2015 Subaru BRZ
2015 Subaru BRZ

Mick Jagger's Car by Don Sikora II

Note: The following story was excerpted from the August 2015 issue of Collectible Automobile magazine.

During summer 2012, Toyota and Subaru sprung jointly developed affordable rear-drive sports coupes on the American market as 2013 models. Toyota sold the car through its youth-oriented Scion brand as the FR-S; Subaru’s version was dubbed BRZ. 

It was the first car of its kind for Subaru, but Toyota found inspiration for its version in a rear-drive Corolla—yes, a Corolla—from the Eighties. This was the highly regarded “AE86” version that was sold in the U.S. as the 1983-87 Corolla SR5 and 1985-87 GT-S. The Scion FR-S moniker was only used in the U.S. and Canada. Elsewhere, the car was sold as the Toyota 86 or GT86, an obvious nod to the now-iconic Hachi-Roku (Japanese for 8-6). 

During development of the new coupe, Toyota said its engineers followed the idea of “pure balance.” For its part, Subaru espoused “pure handling delight” and purposely avoided the trend of focusing on “ultimate” power and luxury. In support of these goals, the companies agreed on a lightweight design built around a low center of gravity and a 101.2-inch wheelbase. 

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Both cars used a unique, more-compact version of Subaru’s 2.0-liter horizontally opposed “flat” four-cylinder engine. It was naturally aspirated and used Toyota’s D-4S fuel injection system, a direct-injection setup augmented with port injection under certain circumstances. This was said to help midrange torque and reduce emissions. The engine was rated at 200 horsepower and 151 pound-feet of torque. A six-speed manual was standard, with a six-speed automatic optional on both cars.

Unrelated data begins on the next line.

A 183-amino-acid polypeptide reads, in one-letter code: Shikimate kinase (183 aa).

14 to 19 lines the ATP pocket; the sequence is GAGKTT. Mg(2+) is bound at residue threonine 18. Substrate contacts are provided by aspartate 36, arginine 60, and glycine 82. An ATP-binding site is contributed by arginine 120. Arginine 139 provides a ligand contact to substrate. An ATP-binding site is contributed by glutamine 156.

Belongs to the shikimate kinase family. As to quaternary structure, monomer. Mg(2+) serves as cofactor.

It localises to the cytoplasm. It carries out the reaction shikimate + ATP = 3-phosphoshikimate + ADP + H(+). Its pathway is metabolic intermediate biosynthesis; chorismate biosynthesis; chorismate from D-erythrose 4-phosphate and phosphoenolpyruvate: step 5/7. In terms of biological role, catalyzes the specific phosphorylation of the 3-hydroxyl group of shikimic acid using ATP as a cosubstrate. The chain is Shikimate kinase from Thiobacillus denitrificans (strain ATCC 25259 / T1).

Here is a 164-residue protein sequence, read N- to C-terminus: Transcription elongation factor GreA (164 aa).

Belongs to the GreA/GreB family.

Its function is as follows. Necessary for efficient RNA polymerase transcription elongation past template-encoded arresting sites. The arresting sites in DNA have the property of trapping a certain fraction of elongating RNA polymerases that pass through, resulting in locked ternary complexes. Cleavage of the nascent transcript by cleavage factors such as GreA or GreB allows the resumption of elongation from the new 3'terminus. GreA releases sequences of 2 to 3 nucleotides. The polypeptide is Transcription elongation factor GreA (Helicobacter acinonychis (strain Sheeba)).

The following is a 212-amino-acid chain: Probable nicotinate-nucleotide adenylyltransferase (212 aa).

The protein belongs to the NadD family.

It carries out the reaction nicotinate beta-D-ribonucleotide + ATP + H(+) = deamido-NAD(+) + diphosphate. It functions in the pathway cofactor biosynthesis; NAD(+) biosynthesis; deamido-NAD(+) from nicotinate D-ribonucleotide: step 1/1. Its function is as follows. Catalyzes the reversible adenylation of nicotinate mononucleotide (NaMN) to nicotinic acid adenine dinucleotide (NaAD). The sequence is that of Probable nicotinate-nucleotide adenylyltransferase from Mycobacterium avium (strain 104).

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Subaru also developed the chassis. Engineers mounted the engine very low and as far back as possible to aid weight distribution. Few components were recycled from the company’s other products, but the double-wishbone rear suspension was sourced from the WRX STI. The front suspension used MacPherson struts. Suspension tuning differed slightly between the two brands. Some reviewers reported the Subaru tended to understeer when pushed, while others felt the Scion’s stiffer rear springs left it more likely to oversteer. 

Not surprisingly, the cars shared a common coupe body shell. Toyota reportedly handled the styling, and visually the cars were nearly identical. The main brand differences were unique front bumpers and headlight assemblies. The changes were quite subtle, though, and the cars were difficult to distinguish from each other at a glance.

The interior used a 2+2 layout with modest brand-specific trim variations. The rear seat could fold down to increase cargo room. A short-throw shifter for the manual transmission and a large tachometer centered in the gauge cluster were enthusiast touches.

For the 2013 models, the Scion started at $24,200, though Scion has released pricier special editions. So far, there have been 10 Series (2013), Monogram (2014), and Release Series 1.0 (2015) models. Thus far, cumulative sales of the Scion FR-S are more than double the Subaru BRZ’s American tally.

The “base” 2013 Subaru BRZ Premium model came with a bit more equipment than the FR-S, and started at $25,495. The top-line BRZ Limited added features including leather and faux-suede upholstery, heated front seats, automatic climate control, navigation, and push-button engine start. It started at $27,495. For 2015, Subaru added a Series.Blue version with production capped at 1000 units and priced from $29,490.

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